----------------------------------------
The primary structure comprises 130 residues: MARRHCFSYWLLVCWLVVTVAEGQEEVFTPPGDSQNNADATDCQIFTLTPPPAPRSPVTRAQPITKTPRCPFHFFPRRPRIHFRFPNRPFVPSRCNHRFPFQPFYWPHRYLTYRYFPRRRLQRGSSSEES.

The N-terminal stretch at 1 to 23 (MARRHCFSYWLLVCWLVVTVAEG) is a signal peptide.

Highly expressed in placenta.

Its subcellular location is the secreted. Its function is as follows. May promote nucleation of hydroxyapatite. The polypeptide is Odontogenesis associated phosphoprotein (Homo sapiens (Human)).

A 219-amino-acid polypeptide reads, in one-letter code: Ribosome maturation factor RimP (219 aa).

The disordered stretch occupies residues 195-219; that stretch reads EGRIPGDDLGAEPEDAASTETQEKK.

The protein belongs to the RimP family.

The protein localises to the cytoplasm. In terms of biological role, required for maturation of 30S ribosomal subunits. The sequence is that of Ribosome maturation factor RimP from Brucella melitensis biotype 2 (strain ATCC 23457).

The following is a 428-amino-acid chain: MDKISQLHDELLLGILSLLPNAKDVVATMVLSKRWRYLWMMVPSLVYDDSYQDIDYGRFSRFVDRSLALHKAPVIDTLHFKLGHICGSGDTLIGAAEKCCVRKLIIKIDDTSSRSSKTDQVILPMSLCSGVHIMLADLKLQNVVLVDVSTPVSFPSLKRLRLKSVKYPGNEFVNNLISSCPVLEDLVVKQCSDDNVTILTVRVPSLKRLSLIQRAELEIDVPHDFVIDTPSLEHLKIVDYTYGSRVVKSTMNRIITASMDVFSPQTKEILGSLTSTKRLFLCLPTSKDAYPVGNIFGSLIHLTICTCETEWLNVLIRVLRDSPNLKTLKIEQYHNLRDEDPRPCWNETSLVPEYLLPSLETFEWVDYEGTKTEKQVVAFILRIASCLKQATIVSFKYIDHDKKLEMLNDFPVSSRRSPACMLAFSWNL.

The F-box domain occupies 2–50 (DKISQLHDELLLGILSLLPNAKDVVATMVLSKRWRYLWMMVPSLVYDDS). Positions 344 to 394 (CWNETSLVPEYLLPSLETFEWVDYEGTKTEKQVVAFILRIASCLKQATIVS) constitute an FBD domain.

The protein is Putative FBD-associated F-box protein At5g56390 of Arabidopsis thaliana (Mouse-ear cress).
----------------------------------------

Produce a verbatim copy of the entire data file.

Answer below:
The primary structure comprises 130 residues: MARRHCFSYWLLVCWLVVTVAEGQEEVFTPPGDSQNNADATDCQIFTLTPPPAPRSPVTRAQPITKTPRCPFHFFPRRPRIHFRFPNRPFVPSRCNHRFPFQPFYWPHRYLTYRYFPRRRLQRGSSSEES.

The N-terminal stretch at 1 to 23 (MARRHCFSYWLLVCWLVVTVAEG) is a signal peptide.

Highly expressed in placenta.

Its subcellular location is the secreted. Its function is as follows. May promote nucleation of hydroxyapatite. The polypeptide is Odontogenesis associated phosphoprotein (Homo sapiens (Human)).

A 219-amino-acid polypeptide reads, in one-letter code: Ribosome maturation factor RimP (219 aa).

The disordered stretch occupies residues 195-219; that stretch reads EGRIPGDDLGAEPEDAASTETQEKK.

The protein belongs to the RimP family.

The protein localises to the cytoplasm. In terms of biological role, required for maturation of 30S ribosomal subunits. The sequence is that of Ribosome maturation factor RimP from Brucella melitensis biotype 2 (strain ATCC 23457).

The following is a 428-amino-acid chain: MDKISQLHDELLLGILSLLPNAKDVVATMVLSKRWRYLWMMVPSLVYDDSYQDIDYGRFSRFVDRSLALHKAPVIDTLHFKLGHICGSGDTLIGAAEKCCVRKLIIKIDDTSSRSSKTDQVILPMSLCSGVHIMLADLKLQNVVLVDVSTPVSFPSLKRLRLKSVKYPGNEFVNNLISSCPVLEDLVVKQCSDDNVTILTVRVPSLKRLSLIQRAELEIDVPHDFVIDTPSLEHLKIVDYTYGSRVVKSTMNRIITASMDVFSPQTKEILGSLTSTKRLFLCLPTSKDAYPVGNIFGSLIHLTICTCETEWLNVLIRVLRDSPNLKTLKIEQYHNLRDEDPRPCWNETSLVPEYLLPSLETFEWVDYEGTKTEKQVVAFILRIASCLKQATIVSFKYIDHDKKLEMLNDFPVSSRRSPACMLAFSWNL.

The F-box domain occupies 2–50 (DKISQLHDELLLGILSLLPNAKDVVATMVLSKRWRYLWMMVPSLVYDDS). Positions 344 to 394 (CWNETSLVPEYLLPSLETFEWVDYEGTKTEKQVVAFILRIASCLKQATIVS) constitute an FBD domain.

The protein is Putative FBD-associated F-box protein At5g56390 of Arabidopsis thaliana (Mouse-ear cress).